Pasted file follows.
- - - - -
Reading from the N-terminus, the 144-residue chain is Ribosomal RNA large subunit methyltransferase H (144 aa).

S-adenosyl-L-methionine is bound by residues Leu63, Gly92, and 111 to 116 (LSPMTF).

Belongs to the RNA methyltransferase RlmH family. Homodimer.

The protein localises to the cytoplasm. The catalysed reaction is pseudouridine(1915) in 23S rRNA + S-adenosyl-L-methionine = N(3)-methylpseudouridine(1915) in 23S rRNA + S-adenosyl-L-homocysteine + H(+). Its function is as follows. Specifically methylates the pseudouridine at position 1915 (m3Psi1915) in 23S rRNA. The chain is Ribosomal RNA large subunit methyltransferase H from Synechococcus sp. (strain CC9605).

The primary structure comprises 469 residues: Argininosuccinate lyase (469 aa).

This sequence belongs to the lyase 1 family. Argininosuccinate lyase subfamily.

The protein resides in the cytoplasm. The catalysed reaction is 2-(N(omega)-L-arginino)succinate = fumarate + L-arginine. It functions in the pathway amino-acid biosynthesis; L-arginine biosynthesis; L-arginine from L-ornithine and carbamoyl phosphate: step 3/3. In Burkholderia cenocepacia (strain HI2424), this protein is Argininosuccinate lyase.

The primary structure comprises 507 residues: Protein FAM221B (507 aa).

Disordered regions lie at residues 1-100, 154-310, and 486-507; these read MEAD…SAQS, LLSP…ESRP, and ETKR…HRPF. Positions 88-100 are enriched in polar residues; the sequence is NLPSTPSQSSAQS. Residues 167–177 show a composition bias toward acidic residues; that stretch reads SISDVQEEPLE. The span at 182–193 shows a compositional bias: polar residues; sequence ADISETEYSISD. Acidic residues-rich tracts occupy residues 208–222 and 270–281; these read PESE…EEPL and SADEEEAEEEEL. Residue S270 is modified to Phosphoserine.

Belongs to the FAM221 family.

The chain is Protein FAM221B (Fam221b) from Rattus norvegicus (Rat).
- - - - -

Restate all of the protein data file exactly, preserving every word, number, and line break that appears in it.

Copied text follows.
Reading from the N-terminus, the 144-residue chain is Ribosomal RNA large subunit methyltransferase H (144 aa).

S-adenosyl-L-methionine is bound by residues Leu63, Gly92, and 111 to 116 (LSPMTF).

Belongs to the RNA methyltransferase RlmH family. Homodimer.

The protein localises to the cytoplasm. The catalysed reaction is pseudouridine(1915) in 23S rRNA + S-adenosyl-L-methionine = N(3)-methylpseudouridine(1915) in 23S rRNA + S-adenosyl-L-homocysteine + H(+). Its function is as follows. Specifically methylates the pseudouridine at position 1915 (m3Psi1915) in 23S rRNA. The chain is Ribosomal RNA large subunit methyltransferase H from Synechococcus sp. (strain CC9605).

The primary structure comprises 469 residues: Argininosuccinate lyase (469 aa).

This sequence belongs to the lyase 1 family. Argininosuccinate lyase subfamily.

The protein resides in the cytoplasm. The catalysed reaction is 2-(N(omega)-L-arginino)succinate = fumarate + L-arginine. It functions in the pathway amino-acid biosynthesis; L-arginine biosynthesis; L-arginine from L-ornithine and carbamoyl phosphate: step 3/3. In Burkholderia cenocepacia (strain HI2424), this protein is Argininosuccinate lyase.

The primary structure comprises 507 residues: Protein FAM221B (507 aa).

Disordered regions lie at residues 1-100, 154-310, and 486-507; these read MEAD…SAQS, LLSP…ESRP, and ETKR…HRPF. Positions 88-100 are enriched in polar residues; the sequence is NLPSTPSQSSAQS. Residues 167–177 show a composition bias toward acidic residues; that stretch reads SISDVQEEPLE. The span at 182–193 shows a compositional bias: polar residues; sequence ADISETEYSISD. Acidic residues-rich tracts occupy residues 208–222 and 270–281; these read PESE…EEPL and SADEEEAEEEEL. Residue S270 is modified to Phosphoserine.

Belongs to the FAM221 family.

The chain is Protein FAM221B (Fam221b) from Rattus norvegicus (Rat).